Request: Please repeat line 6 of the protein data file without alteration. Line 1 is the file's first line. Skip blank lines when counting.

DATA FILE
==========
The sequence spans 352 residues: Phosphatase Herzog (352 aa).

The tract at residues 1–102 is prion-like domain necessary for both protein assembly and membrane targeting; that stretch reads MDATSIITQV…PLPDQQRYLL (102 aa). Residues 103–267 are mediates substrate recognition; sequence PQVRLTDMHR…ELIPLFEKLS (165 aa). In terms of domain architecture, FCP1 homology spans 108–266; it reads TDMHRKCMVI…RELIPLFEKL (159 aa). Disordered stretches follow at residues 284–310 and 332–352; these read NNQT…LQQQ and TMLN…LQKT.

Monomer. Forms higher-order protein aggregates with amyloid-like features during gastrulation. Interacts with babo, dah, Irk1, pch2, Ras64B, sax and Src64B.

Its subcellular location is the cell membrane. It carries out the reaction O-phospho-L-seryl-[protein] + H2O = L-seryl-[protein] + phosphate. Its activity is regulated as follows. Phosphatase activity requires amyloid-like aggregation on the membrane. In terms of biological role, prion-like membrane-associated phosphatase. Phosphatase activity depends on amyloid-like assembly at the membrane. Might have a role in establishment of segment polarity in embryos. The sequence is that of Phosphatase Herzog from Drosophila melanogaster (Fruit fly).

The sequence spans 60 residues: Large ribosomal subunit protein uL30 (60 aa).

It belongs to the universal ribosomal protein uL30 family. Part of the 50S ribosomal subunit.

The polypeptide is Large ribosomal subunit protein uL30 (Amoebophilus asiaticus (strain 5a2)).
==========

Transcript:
It belongs to the universal ribosomal protein uL30 family. Part of the 50S ribosomal subunit.